Own Being – In Gita Verse 3.20 Kings such as Janaka attained perfection solely by performance of prescribed duties. Therefore, just for the sake of educating the people in general, you should perform your work.
Krishna gives Janaka’s example.
When Janaka realized himself first thing he said was – Amazing am I, I bow down to myself. I have nothing at all, or I have all that can be encompassed by speech or thought.
Janak is saying in one sense nothing is his because he is not. He no longer exists, how can ‘his’ exist? So in one sense nothing is his and in another sense everything is his. As ‘he’ no longer is, only existence remains in him; godliness remains, and everything belongs to it. This paradox has happened, where it seems nothing is his and everything is his.
The day you become an observer is the day you become Buddha, Ashtavakra, Krishna…that day you become all. When you become an observer you become the center of the universe. You disappear from this side; you are fulfilled from that side. You lose this small ‘I’, this small droplet – and gain the infinite ocean.
Janaka this words are the sutras for worshipping your own being. These sutras are saying that you yourself are the devotee, you yourself are the divine. These sutras say you are the one worthy of adoration and you are the adorer. These sutras are saying that both are present inside you: allow them to meet! These sutras are saying something very unique: bend down to your own feet, lose yourself within yourself, drown inside yourself! Your devotee and your God are inside you. Let the union happen there, let the fusion happen.
The revolution will happen when inside you your devotee and your godliness meet and become one. Neither God nor devotee will remain. Something will remain – without form, without attributes, beyond limit, beyond death, beyond time, beyond space. Duality will disappear, nonduality will remain.
The first glimpses of these nondual moments are what we call meditation. When these nondual moments start becoming stable it is what we call ‘samadhi with seed’. And when this nondual moment becomes permanent, becomes so stable there is no way it can be dismissed – this is what we call ‘seedless samadhi, with no-mind’.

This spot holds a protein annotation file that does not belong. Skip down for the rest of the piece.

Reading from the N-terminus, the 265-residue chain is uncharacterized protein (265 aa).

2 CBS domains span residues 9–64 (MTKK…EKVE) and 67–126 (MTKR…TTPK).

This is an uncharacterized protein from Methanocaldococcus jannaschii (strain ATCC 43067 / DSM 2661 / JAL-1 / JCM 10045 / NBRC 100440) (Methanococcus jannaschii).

This can happen in two ways – either just by awareness, as it happened to Janak, merely through understanding…. But great intelligence is needed, sharp intelligence is needed, great intensity is needed – a very sharp-edged awareness is needed within you. It can happen immediately! If you find this happening, good. If you find that it is not happening, then don’t sit repeating these sutras. It will not happen from repeating them. These sutras are such that if it happens while listening to them, then it happens; if while listening you miss, then even if you repeat them a million times it won’t happen, because it does not happen through repetition. The sharpness of your brain does not come through repetition; through repetition its edge is lost.
One way is it if it happens when you hear these sutras. If it happens it happens, you cannot do anything. If it doesn’t happen, then slowly, slowly you will have to start with meditation, from meditation to samadhi with mind, from samadhi with mind to samadhi with no-mind – you will have to make the journey. If the leap happens, then good; if not you will have to go down the steps.
Krishna tells Arjuna that work and prayers are not different. They are the same. With self-consciousness any work is done is prayer. While educating ourselves of any syllabus unless we learn self-consciousness our act will not become prayer. We may have prayer time but in our action it will not reflect. The moment Janaka realize himself his Mundane Words became Sutras. He gave life to his words by being his presence in his words. He was present himself through his words. So Arjuna don’t get stuck to the words, become self-conscious. In my blog Bhagavad Gita Verse 3.15, I wrote regarding how the vedas are not words but flow, wisdom, moving. Let your act become prayer.